8. Under PUBLIC IP ADDRESS, create a new public IP address or select an existing public IP address for the VPN gateway.

Azure may take up to 45 minutes to create the VPN gateway.

To create a local network gateway:

The local gateway refers to your local side of the VPN settings. You can configure a local network gateway to let Azure know your on-premise-side settings.

  1. Go to Create a resource. Search for Local network gateway. Click Create.
  2. On the Create local network gateway screen, configure the following:
    1. In the Name field, enter a name.
    2. In the IP address field, enter the on-premise FortiGate's external IP address.
    3. In the Address space field, enter the CIDR of the network behind the on-premise FortiGate that will access the Azure VNet.
    4. From the Subscription dropdown list, select the correct subscription.
    5. From the Resource group dropdown list, select the resource group. This example uses the resource group that the other resources belong to.
    6. From the Location dropdown list, select the location. This example uses the location that the VNet resides in, but this is not a requirement.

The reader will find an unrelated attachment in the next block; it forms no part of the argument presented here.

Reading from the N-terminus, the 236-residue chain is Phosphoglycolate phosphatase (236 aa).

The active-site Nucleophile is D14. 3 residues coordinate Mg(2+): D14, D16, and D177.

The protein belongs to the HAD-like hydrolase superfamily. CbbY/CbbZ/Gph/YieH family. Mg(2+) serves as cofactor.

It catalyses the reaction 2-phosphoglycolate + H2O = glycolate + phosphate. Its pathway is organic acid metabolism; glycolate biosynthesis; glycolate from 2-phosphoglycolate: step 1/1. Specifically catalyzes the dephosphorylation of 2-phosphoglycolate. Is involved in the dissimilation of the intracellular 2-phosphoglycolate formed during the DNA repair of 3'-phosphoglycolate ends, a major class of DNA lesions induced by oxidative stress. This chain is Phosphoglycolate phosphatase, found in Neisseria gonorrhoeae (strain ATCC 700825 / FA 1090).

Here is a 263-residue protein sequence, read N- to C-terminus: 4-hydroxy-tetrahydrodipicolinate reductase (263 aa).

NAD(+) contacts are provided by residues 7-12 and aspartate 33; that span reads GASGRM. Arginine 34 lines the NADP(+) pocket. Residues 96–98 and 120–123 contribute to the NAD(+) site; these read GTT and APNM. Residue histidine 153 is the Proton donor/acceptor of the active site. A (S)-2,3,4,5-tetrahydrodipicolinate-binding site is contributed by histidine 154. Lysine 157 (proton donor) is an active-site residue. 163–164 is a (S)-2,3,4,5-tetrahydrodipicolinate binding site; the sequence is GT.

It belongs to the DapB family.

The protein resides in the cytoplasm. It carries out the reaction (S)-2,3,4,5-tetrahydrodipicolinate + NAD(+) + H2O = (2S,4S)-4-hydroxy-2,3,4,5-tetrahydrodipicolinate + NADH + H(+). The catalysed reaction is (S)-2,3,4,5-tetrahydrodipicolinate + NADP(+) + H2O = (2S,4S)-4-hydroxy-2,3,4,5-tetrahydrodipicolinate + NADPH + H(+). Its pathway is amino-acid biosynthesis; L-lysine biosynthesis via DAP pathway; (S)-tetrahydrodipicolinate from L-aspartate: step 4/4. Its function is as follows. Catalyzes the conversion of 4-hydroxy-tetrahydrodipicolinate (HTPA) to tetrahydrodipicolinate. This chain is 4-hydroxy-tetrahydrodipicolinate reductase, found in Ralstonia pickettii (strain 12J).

To create a connection for the VNet gateway:

A VNet gateway can have multiple connections to multiple VPN endpoints. These connections share the resource of the VNet gateway. To connect to an on-premise FortiGate, you must configure a connection.

  1. Go to the VNet gateway page > Connections > Add.
  2. On the Add connection screen, configure the following:
    1. In the Name field, enter a name.
    2. From the Connection type dropdown list, select Site-to-site (IPsec).
    3. Azure should automatically populate and lock the Virtual network gateway field.
    4. For Local network gateway, select the local network gateway created earlier.
    5. In the Shared key (PSK) field, enter the key. You must configure this on the on-premise FortiGate as well.
    6. Azure should automatically populate and lock the Resource group field.
To configure the on-premise FortiGate:

On the on-premise FortiGate, you must configure the phase-1 and phase-2 interfaces, firewall policy, and routing to complete the VPN connection. For Azure requirements for various VPN parameters, see Configure your VPN device.

  1. Configure the phase-1 interface as follows in the FortiOS CLI:
    1. Set the interface to the external-facing interface.
    2. If your FortiGate is behind NAT, enter the interface's local private IP address for local-gw. Otherwise, this step is unnecessary.
    3. For proposal and Diffie-Hellman groups, use the ones that Azure supports as described in IPsec/IKE parameters.
    4. For the remote gateway, use the VNet gateway's public IP address.
    5. For the PSK secret, use the one configured when creating a connection for the VNet gateway in Azure.
    6. If desired, configure dead peer detection. This is not necessary.